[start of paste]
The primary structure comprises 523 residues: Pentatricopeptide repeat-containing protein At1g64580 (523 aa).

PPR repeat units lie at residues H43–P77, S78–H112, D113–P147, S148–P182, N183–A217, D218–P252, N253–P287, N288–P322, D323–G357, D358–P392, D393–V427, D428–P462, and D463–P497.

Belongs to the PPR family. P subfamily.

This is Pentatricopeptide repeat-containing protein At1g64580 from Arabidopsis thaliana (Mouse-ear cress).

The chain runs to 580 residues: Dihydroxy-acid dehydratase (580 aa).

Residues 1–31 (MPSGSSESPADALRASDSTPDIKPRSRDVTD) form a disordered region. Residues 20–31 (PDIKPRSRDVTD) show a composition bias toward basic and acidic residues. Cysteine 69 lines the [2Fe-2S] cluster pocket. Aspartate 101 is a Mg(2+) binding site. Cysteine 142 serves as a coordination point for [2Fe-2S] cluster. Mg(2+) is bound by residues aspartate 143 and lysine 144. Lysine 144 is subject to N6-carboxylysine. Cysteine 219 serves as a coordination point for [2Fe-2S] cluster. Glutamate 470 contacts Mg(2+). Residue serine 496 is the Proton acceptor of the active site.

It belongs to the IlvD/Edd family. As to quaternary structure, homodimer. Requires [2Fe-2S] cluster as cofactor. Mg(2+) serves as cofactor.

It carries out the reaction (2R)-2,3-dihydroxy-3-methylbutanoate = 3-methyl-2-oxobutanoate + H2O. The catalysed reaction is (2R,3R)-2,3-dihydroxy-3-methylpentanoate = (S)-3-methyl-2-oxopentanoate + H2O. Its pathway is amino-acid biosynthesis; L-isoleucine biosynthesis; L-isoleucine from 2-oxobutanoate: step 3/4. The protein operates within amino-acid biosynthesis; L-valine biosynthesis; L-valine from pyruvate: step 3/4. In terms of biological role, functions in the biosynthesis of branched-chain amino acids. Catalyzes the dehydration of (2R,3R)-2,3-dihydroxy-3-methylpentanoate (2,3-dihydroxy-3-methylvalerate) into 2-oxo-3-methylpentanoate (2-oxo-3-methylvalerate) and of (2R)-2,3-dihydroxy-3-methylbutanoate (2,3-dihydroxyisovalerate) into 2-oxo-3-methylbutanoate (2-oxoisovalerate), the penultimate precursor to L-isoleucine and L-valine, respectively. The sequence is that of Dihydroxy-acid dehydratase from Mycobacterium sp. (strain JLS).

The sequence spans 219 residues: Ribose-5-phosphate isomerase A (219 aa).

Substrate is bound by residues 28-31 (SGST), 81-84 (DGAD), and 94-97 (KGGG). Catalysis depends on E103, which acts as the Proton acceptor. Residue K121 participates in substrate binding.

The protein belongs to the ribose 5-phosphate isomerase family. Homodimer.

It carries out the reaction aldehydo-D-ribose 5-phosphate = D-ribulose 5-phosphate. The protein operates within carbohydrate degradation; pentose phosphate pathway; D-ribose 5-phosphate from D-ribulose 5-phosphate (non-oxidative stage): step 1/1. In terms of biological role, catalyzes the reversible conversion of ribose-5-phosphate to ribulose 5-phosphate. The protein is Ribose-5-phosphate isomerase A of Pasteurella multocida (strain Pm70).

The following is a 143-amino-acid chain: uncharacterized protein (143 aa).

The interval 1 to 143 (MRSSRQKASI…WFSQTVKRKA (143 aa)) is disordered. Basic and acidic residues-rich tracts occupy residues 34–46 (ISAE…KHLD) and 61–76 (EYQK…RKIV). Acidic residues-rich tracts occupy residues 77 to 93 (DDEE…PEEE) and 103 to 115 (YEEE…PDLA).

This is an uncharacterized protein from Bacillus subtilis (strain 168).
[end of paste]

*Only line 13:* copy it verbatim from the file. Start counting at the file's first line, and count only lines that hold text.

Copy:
The following is a 143-amino-acid chain: uncharacterized protein (143 aa).